Lonely Planet has just published the 12th edition of its Irish guide. Here are its Top 21 things to do in Ireland.
The best days out with the kids and things to do as a family near Edinburgh and Glasgow and around Scotland, including beaches, Scottish Wildlife Trust sites, parks and adventure playgrounds.
Whether you find yourself in the depths of the dark season in Scotland, or glorying in a sunny day, here are 10 great days out for families.
The Firth of Clyde, dubbed the Costa Clyde by Glaswegians, has the best range of beaches within easy travelling distance of the city.
An award-winning sandy beach stretching for almost two miles from the town of Ayr, ideal for picnics and sandcastle building.
The northern end is the most popular with an esplanade, a huge expanse of grass, and outdoor and indoor children’s play areas. Amenities include crazy golf, a putting green and several cafes, and other listed activities are bird watching and fishing trips for skate, haddock and cod.
On rainy days Pirate Pete’s on the esplanade is a treasure trove of gangplanks, scaling nets, ball lagoons and slides for toddlers and young pirates up to age 11.
A long, sweeping stretch of sand with a lively esplanade and spectacular views over the Firth of Clyde to the Isle of Arran. The beach is well maintained, and there is a well-equipped play park for children. Popular with kite enthusiasts and windsurfers. Lovely Italian gardens to the north, and sand dunes to the south.
A picturesque harbour serves as a fishing and ferry port, and a modern marina is a haven for yachtsmen. Plenty of shops and restaurants in town and no fewer than seven golf courses, including the championship course of Royal Troon.
A beautiful expanse of sand at the mouth of the River Irvine backed by sand dunes and grassy areas. Picnic sites, parking and toilets, and if the water is too cold the Magnum Leisure Centre has a swimming pool, a lazy river, family slides and a teaching pool.
It also has a children’s soft play area and an ice rink. Other local attractions include the Scottish Maritime Museum on the harbourside, with ship models, lifeboats, and visits on board the MV Kyles, the oldest floating Clyde-built vessel in the world.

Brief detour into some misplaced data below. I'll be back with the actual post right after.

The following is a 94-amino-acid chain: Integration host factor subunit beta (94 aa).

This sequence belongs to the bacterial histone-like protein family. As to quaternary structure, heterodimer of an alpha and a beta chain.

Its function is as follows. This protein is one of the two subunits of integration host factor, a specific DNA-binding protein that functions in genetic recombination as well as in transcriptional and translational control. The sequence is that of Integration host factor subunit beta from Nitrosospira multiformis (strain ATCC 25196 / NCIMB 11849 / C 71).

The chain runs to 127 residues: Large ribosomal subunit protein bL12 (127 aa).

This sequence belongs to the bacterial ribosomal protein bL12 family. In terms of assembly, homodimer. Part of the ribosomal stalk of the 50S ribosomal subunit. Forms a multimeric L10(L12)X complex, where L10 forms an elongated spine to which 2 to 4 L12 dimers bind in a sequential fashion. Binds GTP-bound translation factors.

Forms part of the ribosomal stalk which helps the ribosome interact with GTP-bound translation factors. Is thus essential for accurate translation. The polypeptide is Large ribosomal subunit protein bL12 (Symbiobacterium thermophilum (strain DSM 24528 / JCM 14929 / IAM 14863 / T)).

Conveniently located near the town’s shops and cafes, a clean sandy beach with a children’s play area, amusement arcades and a boating lake. Car parking and toilets by the harbour and fishing port, from where an esplanade stretches south bounded by grassland parks. Woodlands Bay to the south of the beach is a good place for finding fossils. Daily boat trips to the curious volcanic island and nature reserve of Ailsa Craig.
Take a 10-minute ferry ride from the coastal resort of Largs to the isle of Great Cumbrae, where a small sandy blue flag beach lies in the shelter of Millport Bay. Winner of the Keep Scotland Beautiful Best Beach Award for two years running.
A crazy golf course, mini-dodgems for kids, a summer funfair and trampolines, and no shortage of shops and cafes. Cycles for hire for a popular 10-mile circuit of a quiet coastal road around the island. Largs also has a small beach, and a Viking entertainment complex with exhibitions, story telling, a soft play area and a 25 metre-long swimming pool.
Pollock Country Park
A sylvan wonderland on the south side of the city with 145 hectares of woodland, gardens, riverside walks and meadows where highland cattle and Clydesdale heavy horses graze. Themed walking trails, mountain bike circuits, and countryside ranger events such as pond dipping and wild flower planting.
Pollock Country Park offers 145 hectares of woodland, gardens, riverside walks and meadows, along with the ancestral home of the founder of the National Trust for Scotland
Formerly the ancestral home of the founder of the National Trust for Scotland, Pollok House is a grand mansion with walled gardens and the UK’s finest collection of Spanish art.
The park also houses an eclectic exhibition of art and antiques in the Burrell Collection – and an adjacent children’s swing park. There are cafes in both Pollok House and the Burrell collection.
Who: Suitable for children of all ages.
Mugdock Country Park
A short drive from Glasgow, 260 hectares of ancient woodlands, moorlands, wetlands and lochs with expansive views of the city to the south and the Campsie Fells to the north. Jewels in the crown are a centuries old oak forest carpeted with wildflowers in spring and summer, and a tranquil loch.
A network of footpaths leads to a castle dating from the 14th century, and an easy orienteering course for families. Bicycles, tandems and child bike trailers are available for hire, and there is a play park for kids and a more challenging adventure trail for older children.
Regular events include story telling for youngsters and craft workshops.
Who: Suitable for all ages.
An hour’s drive south of Glasgow is a nature reserve at New Lanark, run by the Scottish Wildlife Trust, where a way-marked footpath leads through woodland along the banks of the River Clyde to a spectacular three-stage waterfall tumbling down a gorge. The Corra Linn falls were painted by Turner, and eulogised by Wordsworth.
Bonnington Linn, above New Lanark, Falls of Clyde: the perfect setting for a Scottish family adventure
Bonnington Linn, above New Lanark, Falls of Clyde: the perfect setting for a Scottish family adventure Photo: Alamy